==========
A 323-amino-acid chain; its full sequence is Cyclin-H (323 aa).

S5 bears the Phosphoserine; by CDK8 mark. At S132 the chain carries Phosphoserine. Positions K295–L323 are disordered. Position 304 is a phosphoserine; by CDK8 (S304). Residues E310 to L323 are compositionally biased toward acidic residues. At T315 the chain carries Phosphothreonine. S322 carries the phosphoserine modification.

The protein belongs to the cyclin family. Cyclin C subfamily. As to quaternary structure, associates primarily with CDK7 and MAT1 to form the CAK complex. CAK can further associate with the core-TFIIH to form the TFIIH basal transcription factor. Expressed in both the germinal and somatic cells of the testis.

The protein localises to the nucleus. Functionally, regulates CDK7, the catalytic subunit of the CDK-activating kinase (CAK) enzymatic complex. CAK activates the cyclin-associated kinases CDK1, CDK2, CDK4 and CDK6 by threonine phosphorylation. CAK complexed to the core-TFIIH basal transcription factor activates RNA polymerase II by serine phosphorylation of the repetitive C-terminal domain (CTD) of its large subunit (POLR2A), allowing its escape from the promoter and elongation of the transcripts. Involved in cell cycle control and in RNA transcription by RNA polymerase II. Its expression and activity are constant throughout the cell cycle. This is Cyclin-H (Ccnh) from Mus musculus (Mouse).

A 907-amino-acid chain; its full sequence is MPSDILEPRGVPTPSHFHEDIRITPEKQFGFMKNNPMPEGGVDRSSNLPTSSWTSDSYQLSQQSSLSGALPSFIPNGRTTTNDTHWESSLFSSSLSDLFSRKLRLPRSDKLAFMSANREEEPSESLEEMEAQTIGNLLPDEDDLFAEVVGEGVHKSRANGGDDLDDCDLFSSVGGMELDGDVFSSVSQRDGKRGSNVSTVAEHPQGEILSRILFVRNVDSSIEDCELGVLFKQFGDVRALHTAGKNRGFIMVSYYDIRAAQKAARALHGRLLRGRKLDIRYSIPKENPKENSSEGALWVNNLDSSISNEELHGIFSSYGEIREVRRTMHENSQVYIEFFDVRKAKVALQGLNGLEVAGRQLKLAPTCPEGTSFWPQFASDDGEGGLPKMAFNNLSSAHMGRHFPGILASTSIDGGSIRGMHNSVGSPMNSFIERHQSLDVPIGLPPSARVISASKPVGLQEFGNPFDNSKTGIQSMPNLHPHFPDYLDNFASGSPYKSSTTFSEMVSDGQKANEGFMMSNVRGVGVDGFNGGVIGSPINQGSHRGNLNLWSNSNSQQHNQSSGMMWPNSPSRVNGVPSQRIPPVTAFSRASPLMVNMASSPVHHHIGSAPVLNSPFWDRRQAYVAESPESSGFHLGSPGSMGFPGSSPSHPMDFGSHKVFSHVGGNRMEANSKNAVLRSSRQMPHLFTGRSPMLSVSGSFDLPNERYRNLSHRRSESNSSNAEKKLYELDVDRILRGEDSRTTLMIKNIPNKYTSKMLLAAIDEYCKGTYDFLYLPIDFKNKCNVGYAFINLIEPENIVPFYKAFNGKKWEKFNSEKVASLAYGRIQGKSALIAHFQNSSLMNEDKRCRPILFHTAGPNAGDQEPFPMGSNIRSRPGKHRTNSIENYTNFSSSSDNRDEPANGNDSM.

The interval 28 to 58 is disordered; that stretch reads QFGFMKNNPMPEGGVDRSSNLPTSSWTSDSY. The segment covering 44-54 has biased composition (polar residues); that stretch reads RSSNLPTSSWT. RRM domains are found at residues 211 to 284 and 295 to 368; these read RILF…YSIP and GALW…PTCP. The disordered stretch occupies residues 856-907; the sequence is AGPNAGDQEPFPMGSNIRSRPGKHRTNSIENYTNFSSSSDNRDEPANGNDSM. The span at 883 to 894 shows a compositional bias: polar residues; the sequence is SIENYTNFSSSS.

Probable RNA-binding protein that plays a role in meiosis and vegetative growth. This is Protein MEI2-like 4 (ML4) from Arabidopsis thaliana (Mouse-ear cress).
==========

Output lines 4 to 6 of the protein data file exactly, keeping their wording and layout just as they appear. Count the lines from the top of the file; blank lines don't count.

The protein localises to the nucleus. Functionally, regulates CDK7, the catalytic subunit of the CDK-activating kinase (CAK) enzymatic complex. CAK activates the cyclin-associated kinases CDK1, CDK2, CDK4 and CDK6 by threonine phosphorylation. CAK complexed to the core-TFIIH basal transcription factor activates RNA polymerase II by serine phosphorylation of the repetitive C-terminal domain (CTD) of its large subunit (POLR2A), allowing its escape from the promoter and elongation of the transcripts. Involved in cell cycle control and in RNA transcription by RNA polymerase II. Its expression and activity are constant throughout the cell cycle. This is Cyclin-H (Ccnh) from Mus musculus (Mouse).

A 907-amino-acid chain; its full sequence is MPSDILEPRGVPTPSHFHEDIRITPEKQFGFMKNNPMPEGGVDRSSNLPTSSWTSDSYQLSQQSSLSGALPSFIPNGRTTTNDTHWESSLFSSSLSDLFSRKLRLPRSDKLAFMSANREEEPSESLEEMEAQTIGNLLPDEDDLFAEVVGEGVHKSRANGGDDLDDCDLFSSVGGMELDGDVFSSVSQRDGKRGSNVSTVAEHPQGEILSRILFVRNVDSSIEDCELGVLFKQFGDVRALHTAGKNRGFIMVSYYDIRAAQKAARALHGRLLRGRKLDIRYSIPKENPKENSSEGALWVNNLDSSISNEELHGIFSSYGEIREVRRTMHENSQVYIEFFDVRKAKVALQGLNGLEVAGRQLKLAPTCPEGTSFWPQFASDDGEGGLPKMAFNNLSSAHMGRHFPGILASTSIDGGSIRGMHNSVGSPMNSFIERHQSLDVPIGLPPSARVISASKPVGLQEFGNPFDNSKTGIQSMPNLHPHFPDYLDNFASGSPYKSSTTFSEMVSDGQKANEGFMMSNVRGVGVDGFNGGVIGSPINQGSHRGNLNLWSNSNSQQHNQSSGMMWPNSPSRVNGVPSQRIPPVTAFSRASPLMVNMASSPVHHHIGSAPVLNSPFWDRRQAYVAESPESSGFHLGSPGSMGFPGSSPSHPMDFGSHKVFSHVGGNRMEANSKNAVLRSSRQMPHLFTGRSPMLSVSGSFDLPNERYRNLSHRRSESNSSNAEKKLYELDVDRILRGEDSRTTLMIKNIPNKYTSKMLLAAIDEYCKGTYDFLYLPIDFKNKCNVGYAFINLIEPENIVPFYKAFNGKKWEKFNSEKVASLAYGRIQGKSALIAHFQNSSLMNEDKRCRPILFHTAGPNAGDQEPFPMGSNIRSRPGKHRTNSIENYTNFSSSSDNRDEPANGNDSM.

The interval 28 to 58 is disordered; that stretch reads QFGFMKNNPMPEGGVDRSSNLPTSSWTSDSY. The segment covering 44-54 has biased composition (polar residues); that stretch reads RSSNLPTSSWT. RRM domains are found at residues 211 to 284 and 295 to 368; these read RILF…YSIP and GALW…PTCP. The disordered stretch occupies residues 856-907; the sequence is AGPNAGDQEPFPMGSNIRSRPGKHRTNSIENYTNFSSSSDNRDEPANGNDSM. The span at 883 to 894 shows a compositional bias: polar residues; the sequence is SIENYTNFSSSS.